The initial, embarrassing failure of the bailout deal in the House of Representatives was a backlash from the angry middle America. And the fact that the $700 billion bailout, financed with their hard-earned money, has failed to stop the supernova hasn't gone unnoticed by Americans either.

As Madeleine Bunting puts it in the Guardian, while the Americans and the rest of the world were engaged in the side show of the War on Terror, the "real doomsday scenario that poses a far greater threat to Western civilization (whatever that is) was gathering pace right next to Ground Zero, in Wall Street."

Can you blame the ordinary Americans then if they are mad at their leaders? They have every reason to be. Eight years ago, when Bush took over from Bill Clinton, the US was the world's biggest economy with a huge budget surplus. It was prosperous and at peace with itself. And America was respected and admired despite some of its controversial policies in the Middle East.

And look, where Bush's America is today. It's a country that is universally loathed, economically and politically bankrupt and psychologically battered! So much so America's own allies and friends are finding it difficult to stand shoulder to shoulder with it. Who brought the leader of the free world here? The American people have the answer.

The US, and with it the rest of the world, is paying the price for the unjust, unreasonable and endless wars on Iraq and Afghanistan. Even if you accept the 9/11 excuse for the carpet-bombing and killing of thousands of innocents in Afghanistan, how could anyone justify what has been visited on the Iraqi people over the past six years?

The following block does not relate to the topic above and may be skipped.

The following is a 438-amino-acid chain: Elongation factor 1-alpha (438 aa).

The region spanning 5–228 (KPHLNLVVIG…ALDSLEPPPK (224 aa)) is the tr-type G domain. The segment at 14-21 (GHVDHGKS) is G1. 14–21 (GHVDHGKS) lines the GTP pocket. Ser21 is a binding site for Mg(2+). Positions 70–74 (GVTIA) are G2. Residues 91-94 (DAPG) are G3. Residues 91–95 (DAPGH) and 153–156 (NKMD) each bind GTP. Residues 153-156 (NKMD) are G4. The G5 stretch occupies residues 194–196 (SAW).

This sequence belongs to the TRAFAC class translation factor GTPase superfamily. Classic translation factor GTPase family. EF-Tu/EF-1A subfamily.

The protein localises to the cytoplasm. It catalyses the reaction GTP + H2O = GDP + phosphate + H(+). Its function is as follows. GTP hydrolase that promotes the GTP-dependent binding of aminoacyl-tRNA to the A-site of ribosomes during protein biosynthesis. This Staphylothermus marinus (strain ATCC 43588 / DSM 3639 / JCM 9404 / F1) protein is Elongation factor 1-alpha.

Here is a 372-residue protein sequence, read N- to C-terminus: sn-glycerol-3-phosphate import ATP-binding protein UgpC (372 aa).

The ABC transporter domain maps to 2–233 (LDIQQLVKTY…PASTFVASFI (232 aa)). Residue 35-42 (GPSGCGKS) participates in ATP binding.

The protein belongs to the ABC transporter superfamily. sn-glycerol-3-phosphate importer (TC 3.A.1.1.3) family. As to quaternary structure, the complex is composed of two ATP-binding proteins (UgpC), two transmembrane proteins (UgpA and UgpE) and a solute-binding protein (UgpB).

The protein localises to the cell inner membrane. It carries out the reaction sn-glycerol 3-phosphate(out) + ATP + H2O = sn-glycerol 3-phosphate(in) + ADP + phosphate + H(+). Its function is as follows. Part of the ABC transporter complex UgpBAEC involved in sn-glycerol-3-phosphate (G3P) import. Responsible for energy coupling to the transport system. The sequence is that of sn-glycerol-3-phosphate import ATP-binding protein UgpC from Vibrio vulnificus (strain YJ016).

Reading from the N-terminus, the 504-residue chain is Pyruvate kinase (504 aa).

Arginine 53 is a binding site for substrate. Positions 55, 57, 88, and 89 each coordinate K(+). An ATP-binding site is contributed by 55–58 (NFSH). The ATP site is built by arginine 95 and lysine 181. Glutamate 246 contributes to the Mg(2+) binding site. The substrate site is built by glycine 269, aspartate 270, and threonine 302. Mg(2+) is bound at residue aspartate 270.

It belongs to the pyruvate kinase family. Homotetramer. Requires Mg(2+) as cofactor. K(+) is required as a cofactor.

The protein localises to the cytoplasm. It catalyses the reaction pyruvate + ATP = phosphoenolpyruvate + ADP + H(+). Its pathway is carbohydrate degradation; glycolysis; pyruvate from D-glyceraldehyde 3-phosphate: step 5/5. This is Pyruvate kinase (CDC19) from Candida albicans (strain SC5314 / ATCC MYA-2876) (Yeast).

From the shame of Abu Ghraib to the total, wanton destruction of the ancient Mesopotamia, not to mention the loss of a million lives, the US leaders are guilty of the very crimes that they used to accuse Saddam Hussein of perpetrating on his people.

Which is why I think there's a kind of poetic justice in what the Americans and the West are currently going through at the hands of with-us-or-against-us leader of the free world. The world is paying for its failure to prevent the appalling crimes against humanity in Iraq and Afghanistan.

The international community stood and stared while Afghanistan and Iraq were bombed back to the Stone Age in the name of freedom and democracy. Even when everyone, including the UN inspectors, was convinced Saddam's Iraq had no WMD and was as much a threat to the world peace as comrade Castro's Cuba is to Uncle Sam.

I have great respect for American democracy and its founding fathers. But I can't help recall the fact that not only did the American people fail to dissuade their commander-in-chief from launching a totally unjust war but they rewarded him with another term in office. And today the same US wars have contributed to the bankruptcy and meltdown of the greatest economic superpower the world has ever seen. You shall reap as you sow. What goes around comes around. If this isn't natural justice, what is?

(Aijaz Zaka Syed is Opinion Editor of Khaleej Times)